Polish dulce de leche and a serendipitous wedding

I haven’t written much since we’ve been back in New York—and I haven’t posted what I wrote. Too busy with the usual stuff, work and (ugh) taxes. Truth is, it’s been kind of dull, except for good things like seeing the kids and having the dog around.

But this past week was different. Nope, not talking about the Mueller report. This is about me, remember?

First up: The Spartan Woman had to go to a teacher’s union meeting near Wall Street. She’s retired, but they keep the alums in the fold. I tagged along, having nothing better to do and wanting to get out of the house. I used to work in the neighborhood, so I have my favorite walks. One of them took me to Eataly, where I used to enjoy a mid-afternoon espresso with one of my deputies most days. It may be a semi-pretentious temple of Italian gastronomy, but they actually make good coffee there and it’s not ridiculously priced. Then I walked through the Oculus, which I love in spite of the $4 billion price tag. The passageway under West Street took me nearly out to the river, where I started to head downtown along the Battery Park Promenade. The harbor’s my thing. After living on a mountaintop, the crush of people on the street is a bit much.

One of the few places to get a decent espresso in the city.

So I walk, and I see a tent. There’s a party going on, apparently thrown by the I Love Poland Yacht. People have gathered, but it’s not a huge crowd. “Help yourself to the buffet,” someone told me. I was tempted, but I wasn’t into sausages, sausages and huge balls of stuffed cabbage. But the drinks stand called me. “Some vodka or beer?” Yes, please, the vodka being herb flavored and delicious over ice. A young woman was walking around with a tray, while kids were getting helium-filled balloons. “This is a traditional Polish pastry,” the woman said. “It’s filled with something like dulce de leche.” Thus fortified, I continued my walk and saw views like this:

New Yorkers sometimes forget that they live on a beautiful harbor.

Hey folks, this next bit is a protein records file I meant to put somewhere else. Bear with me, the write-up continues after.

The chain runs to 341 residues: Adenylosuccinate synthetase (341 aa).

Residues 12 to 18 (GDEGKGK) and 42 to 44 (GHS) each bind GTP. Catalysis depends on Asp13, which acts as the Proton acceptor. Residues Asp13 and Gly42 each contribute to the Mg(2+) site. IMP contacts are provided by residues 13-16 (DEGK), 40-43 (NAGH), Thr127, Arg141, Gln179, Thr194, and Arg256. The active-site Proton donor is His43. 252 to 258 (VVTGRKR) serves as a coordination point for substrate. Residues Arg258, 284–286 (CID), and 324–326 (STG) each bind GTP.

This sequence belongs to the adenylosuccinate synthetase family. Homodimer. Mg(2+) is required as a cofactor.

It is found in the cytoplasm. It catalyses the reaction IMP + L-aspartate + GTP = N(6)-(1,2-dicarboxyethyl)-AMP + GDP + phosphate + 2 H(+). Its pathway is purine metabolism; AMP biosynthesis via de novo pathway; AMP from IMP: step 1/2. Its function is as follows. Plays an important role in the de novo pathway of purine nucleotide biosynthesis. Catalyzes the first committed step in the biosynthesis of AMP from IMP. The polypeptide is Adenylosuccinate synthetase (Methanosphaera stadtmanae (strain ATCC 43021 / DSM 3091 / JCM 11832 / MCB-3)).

The next day, we walked the Avenue. We live a few houses up from Forest Avenue, the neighborhood’s commercial strip. A few months ago, I walked up and down it with one of the kids, who, looking around, said something like “When did this go all Brooklyn on you?” It’s true–we always had bars, but now we’ve got cafés, cool restaurants, including my favorite local Syrian place, hipster barbers, a bakery that has a gelato stand when it gets warm…you get the idea. We stopped in for breakfast at the On Your Mark Café, a breakfast and lunch place that employs people with special needs. The servers are super-attentive and food’s decent. I’m not a breakfast person but I couldn’t resist the chocolate chip pancakes, made with chocolates the organization makes next door in its chocolatier.

Chocolate, the breakfast of champions

The best adventure, though, was on Friday. I was heading into Manhattan to have lunch with an old friend who was in town the same time I was. We’d been missing each other for the past couple of years when it came to being in New York at the same time. The bus to the ferry was slow and I started to hustle to get the 11:30, just to have a little walking around time in Union Square. But another friend, Joan, intercepted me. “Want to see a wedding on the boat?” she asked. What? Her son was going to tie the knot on the next boat. I guessed that that explained the young woman running around the terminal in a wedding gown. We went over where the other guests were hanging out; I saw another old friend and a former co-worker from 20 years ago.

Making a vow or two.
Meet Gary and Joan, parents of the groom

We boarded, went downstairs and, yeah, this was an official wedding, with a bridal party decked out (and sporting similar retro sneakers). The officiant gave a little speech, saying he didn’t have many profound things to say, but that we were all gathered there because of love. “And that’s a good thing, right?” Right.


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